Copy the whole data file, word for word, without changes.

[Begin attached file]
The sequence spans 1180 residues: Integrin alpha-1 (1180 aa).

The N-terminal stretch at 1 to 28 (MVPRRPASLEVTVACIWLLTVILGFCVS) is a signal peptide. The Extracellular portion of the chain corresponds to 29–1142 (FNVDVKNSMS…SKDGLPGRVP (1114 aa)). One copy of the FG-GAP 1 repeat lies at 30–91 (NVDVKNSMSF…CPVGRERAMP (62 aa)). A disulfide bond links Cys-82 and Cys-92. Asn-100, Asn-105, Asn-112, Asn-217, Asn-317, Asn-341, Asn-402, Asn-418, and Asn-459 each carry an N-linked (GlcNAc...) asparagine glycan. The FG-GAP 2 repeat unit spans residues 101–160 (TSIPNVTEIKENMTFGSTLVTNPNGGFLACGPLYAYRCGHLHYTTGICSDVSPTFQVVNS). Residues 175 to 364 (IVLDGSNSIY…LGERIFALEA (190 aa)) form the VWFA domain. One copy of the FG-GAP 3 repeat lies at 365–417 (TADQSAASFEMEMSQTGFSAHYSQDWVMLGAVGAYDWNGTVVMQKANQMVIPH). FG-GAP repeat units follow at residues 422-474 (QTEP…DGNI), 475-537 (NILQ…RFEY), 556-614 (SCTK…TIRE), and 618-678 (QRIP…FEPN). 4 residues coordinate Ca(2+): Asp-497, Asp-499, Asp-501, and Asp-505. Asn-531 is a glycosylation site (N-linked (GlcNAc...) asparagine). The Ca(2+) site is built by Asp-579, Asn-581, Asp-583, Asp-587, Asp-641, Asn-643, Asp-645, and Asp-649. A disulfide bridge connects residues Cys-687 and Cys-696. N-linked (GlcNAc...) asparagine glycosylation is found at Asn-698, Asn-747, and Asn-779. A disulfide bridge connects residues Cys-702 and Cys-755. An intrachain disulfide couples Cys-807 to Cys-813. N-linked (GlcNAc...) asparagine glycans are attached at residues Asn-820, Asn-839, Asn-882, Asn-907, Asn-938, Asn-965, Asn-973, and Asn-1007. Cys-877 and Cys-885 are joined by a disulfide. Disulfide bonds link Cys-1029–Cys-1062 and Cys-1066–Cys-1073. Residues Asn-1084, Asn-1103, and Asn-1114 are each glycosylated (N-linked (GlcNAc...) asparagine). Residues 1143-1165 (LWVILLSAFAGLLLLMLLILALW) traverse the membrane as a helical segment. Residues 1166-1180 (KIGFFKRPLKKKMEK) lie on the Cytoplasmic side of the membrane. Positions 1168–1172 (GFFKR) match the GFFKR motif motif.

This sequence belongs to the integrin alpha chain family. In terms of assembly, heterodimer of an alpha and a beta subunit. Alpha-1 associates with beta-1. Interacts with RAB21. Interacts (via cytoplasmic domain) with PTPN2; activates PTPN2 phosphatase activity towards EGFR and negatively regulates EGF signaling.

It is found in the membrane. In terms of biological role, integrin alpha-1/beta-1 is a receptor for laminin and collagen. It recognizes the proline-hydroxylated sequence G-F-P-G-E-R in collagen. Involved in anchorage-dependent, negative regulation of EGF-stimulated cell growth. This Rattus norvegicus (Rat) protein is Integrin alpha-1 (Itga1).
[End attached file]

The sequence spans 1180 residues: Integrin alpha-1 (1180 aa).

The N-terminal stretch at 1 to 28 (MVPRRPASLEVTVACIWLLTVILGFCVS) is a signal peptide. The Extracellular portion of the chain corresponds to 29–1142 (FNVDVKNSMS…SKDGLPGRVP (1114 aa)). One copy of the FG-GAP 1 repeat lies at 30–91 (NVDVKNSMSF…CPVGRERAMP (62 aa)). A disulfide bond links Cys-82 and Cys-92. Asn-100, Asn-105, Asn-112, Asn-217, Asn-317, Asn-341, Asn-402, Asn-418, and Asn-459 each carry an N-linked (GlcNAc...) asparagine glycan. The FG-GAP 2 repeat unit spans residues 101–160 (TSIPNVTEIKENMTFGSTLVTNPNGGFLACGPLYAYRCGHLHYTTGICSDVSPTFQVVNS). Residues 175 to 364 (IVLDGSNSIY…LGERIFALEA (190 aa)) form the VWFA domain. One copy of the FG-GAP 3 repeat lies at 365–417 (TADQSAASFEMEMSQTGFSAHYSQDWVMLGAVGAYDWNGTVVMQKANQMVIPH). FG-GAP repeat units follow at residues 422-474 (QTEP…DGNI), 475-537 (NILQ…RFEY), 556-614 (SCTK…TIRE), and 618-678 (QRIP…FEPN). 4 residues coordinate Ca(2+): Asp-497, Asp-499, Asp-501, and Asp-505. Asn-531 is a glycosylation site (N-linked (GlcNAc...) asparagine). The Ca(2+) site is built by Asp-579, Asn-581, Asp-583, Asp-587, Asp-641, Asn-643, Asp-645, and Asp-649. A disulfide bridge connects residues Cys-687 and Cys-696. N-linked (GlcNAc...) asparagine glycosylation is found at Asn-698, Asn-747, and Asn-779. A disulfide bridge connects residues Cys-702 and Cys-755. An intrachain disulfide couples Cys-807 to Cys-813. N-linked (GlcNAc...) asparagine glycans are attached at residues Asn-820, Asn-839, Asn-882, Asn-907, Asn-938, Asn-965, Asn-973, and Asn-1007. Cys-877 and Cys-885 are joined by a disulfide. Disulfide bonds link Cys-1029–Cys-1062 and Cys-1066–Cys-1073. Residues Asn-1084, Asn-1103, and Asn-1114 are each glycosylated (N-linked (GlcNAc...) asparagine). Residues 1143-1165 (LWVILLSAFAGLLLLMLLILALW) traverse the membrane as a helical segment. Residues 1166-1180 (KIGFFKRPLKKKMEK) lie on the Cytoplasmic side of the membrane. Positions 1168–1172 (GFFKR) match the GFFKR motif motif.

This sequence belongs to the integrin alpha chain family. In terms of assembly, heterodimer of an alpha and a beta subunit. Alpha-1 associates with beta-1. Interacts with RAB21. Interacts (via cytoplasmic domain) with PTPN2; activates PTPN2 phosphatase activity towards EGFR and negatively regulates EGF signaling.

It is found in the membrane. In terms of biological role, integrin alpha-1/beta-1 is a receptor for laminin and collagen. It recognizes the proline-hydroxylated sequence G-F-P-G-E-R in collagen. Involved in anchorage-dependent, negative regulation of EGF-stimulated cell growth. This Rattus norvegicus (Rat) protein is Integrin alpha-1 (Itga1).